By Magpie Group
While the roots of the local food movement can be traced back to earlier decades, it started to gain ground in the late 20th century with the rising global demand for food, as well as cultural pressures for sustainable food production and distribution. The decision to ‘eat local’ is influenced by many factors: environmental concerns, the need for safe and healthy food, food security, food availability and much more.
But there are many misconceptions about locally grown food.
What local means – and why it’s a good thing
“Local” means different things to different people.
According to the Canadian Food Inspection Agency (CFIA), “local food” refers to food produced in the province or territory in which it is sold, or food sold across provincial borders within 50 kilometres of the originating province or territory.
However, there are other beliefs about local food. For example, there are consumers who think all local food is organic, which isn’t always the case. The organic label can only be applied to food produced following the standards for organic production and is not based on location.
Organic products sold in Canada are regulated by Health Canada. To be certified organic, there is a specific checklist of management principles that organic growers must follow, including not using synthetic pesticides or fertilizers, genetically modified organisms or, in the case of animals, antibiotics or growth hormones. Organic producers can use organic pesticides and fertilizers. Only products that meet the Canadian Organic Standards (COS) and have 95% or more organic content can use the Canada Organic Logo on their packaging.1 Although some people may believe otherwise, Health Canada states that there is no evidence to show that it is safer or healthier to eat organic foods.
Regardless of the definition, there are certainly many benefits to eating local:
- Eating local supports local communities. Choosing to buy food produced in your area helps farmers and the regional economy because money is reinvested in the community.
- Local farmers can tell you about the food. It helps consumers be connected to their food by learning firsthand where their food comes from, who produced it and how.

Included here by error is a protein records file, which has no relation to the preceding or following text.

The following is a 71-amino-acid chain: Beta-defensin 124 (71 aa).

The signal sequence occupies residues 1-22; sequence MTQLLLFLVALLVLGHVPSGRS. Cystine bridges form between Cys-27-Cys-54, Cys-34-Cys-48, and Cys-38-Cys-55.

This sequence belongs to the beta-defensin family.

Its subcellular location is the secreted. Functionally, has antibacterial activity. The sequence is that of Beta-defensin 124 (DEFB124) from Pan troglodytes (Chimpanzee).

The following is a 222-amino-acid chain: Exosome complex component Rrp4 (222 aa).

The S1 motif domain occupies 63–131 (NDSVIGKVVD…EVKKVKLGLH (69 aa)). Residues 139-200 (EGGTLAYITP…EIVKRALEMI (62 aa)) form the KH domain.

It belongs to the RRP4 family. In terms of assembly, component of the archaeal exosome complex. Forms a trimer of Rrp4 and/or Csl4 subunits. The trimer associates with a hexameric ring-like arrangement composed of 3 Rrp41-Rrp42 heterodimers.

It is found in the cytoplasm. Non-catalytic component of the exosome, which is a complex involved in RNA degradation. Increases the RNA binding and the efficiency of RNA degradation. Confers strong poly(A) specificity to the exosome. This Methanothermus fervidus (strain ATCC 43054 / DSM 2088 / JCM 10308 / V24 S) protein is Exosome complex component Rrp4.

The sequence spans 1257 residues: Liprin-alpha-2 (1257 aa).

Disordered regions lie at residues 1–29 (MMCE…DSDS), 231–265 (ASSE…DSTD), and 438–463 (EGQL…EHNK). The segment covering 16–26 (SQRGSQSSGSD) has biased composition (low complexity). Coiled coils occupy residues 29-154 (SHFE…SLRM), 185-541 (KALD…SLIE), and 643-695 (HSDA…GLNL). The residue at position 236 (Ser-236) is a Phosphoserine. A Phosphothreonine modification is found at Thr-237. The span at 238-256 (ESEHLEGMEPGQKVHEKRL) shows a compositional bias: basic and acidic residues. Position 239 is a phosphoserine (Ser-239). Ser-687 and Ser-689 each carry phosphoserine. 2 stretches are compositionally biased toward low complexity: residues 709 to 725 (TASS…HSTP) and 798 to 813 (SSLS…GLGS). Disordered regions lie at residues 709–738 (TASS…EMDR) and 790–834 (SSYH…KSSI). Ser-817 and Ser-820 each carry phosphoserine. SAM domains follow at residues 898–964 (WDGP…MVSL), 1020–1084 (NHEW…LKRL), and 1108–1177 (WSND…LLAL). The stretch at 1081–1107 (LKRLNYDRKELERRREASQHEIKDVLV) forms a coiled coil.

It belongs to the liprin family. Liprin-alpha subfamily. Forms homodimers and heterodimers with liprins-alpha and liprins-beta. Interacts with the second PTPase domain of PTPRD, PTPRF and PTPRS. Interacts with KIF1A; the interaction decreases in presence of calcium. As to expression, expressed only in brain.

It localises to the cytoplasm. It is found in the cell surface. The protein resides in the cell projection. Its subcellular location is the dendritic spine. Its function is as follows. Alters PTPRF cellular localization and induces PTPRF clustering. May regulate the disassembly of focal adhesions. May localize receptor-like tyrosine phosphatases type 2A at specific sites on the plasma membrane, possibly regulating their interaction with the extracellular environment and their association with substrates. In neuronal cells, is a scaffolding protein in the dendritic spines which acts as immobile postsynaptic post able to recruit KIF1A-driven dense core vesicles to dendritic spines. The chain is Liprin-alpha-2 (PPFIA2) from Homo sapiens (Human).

- You have access to fresher foods. Food sourced locally often gets to the consumer faster than food transported long distances, so it is fresher when it hits your table.
Technology provides access to food year-round
As Canadians, we are fortunate to have a wide range of foods available throughout the year. However, because of our nation’s climate and short growing season, we can only get some locally grown foods (such as peaches and asparagus, for example) for a few months each summer. The truth is that a lot of the fresh fruits and vegetables we eat have to be imported from other countries to help fill the gap when locally grown produce is not an option.
We used to rely on home food preservation methods like canning, freezing and drying to get enough fruits and vegetables during the colder months. However, today’s busy households with two working parents don’t have the time for the intense task of food preservation each year. Luckily, we are now better able to source what we need without home food preservation, largely a result of technology, and better farm management and agronomic practices.
Here’s some examples:
- Greenhouses are an ever-expanding addition to the Canadian agriculture landscape. We’ve capitalized on new technology that makes it possible to run them efficiently throughout the year. This also means we have some locally grown (or at least Canadian-grown) produce – like cucumbers and tomatoes – available year-round too.
- Plant research scientists have been able to develop new varieties of fruits and vegetables that are hardier to withstand the extreme Canadian climate.
- Through extensive research and development, we’ve improved our knowledge of horticulture and agricultural practices so farmers can grow more food on less land.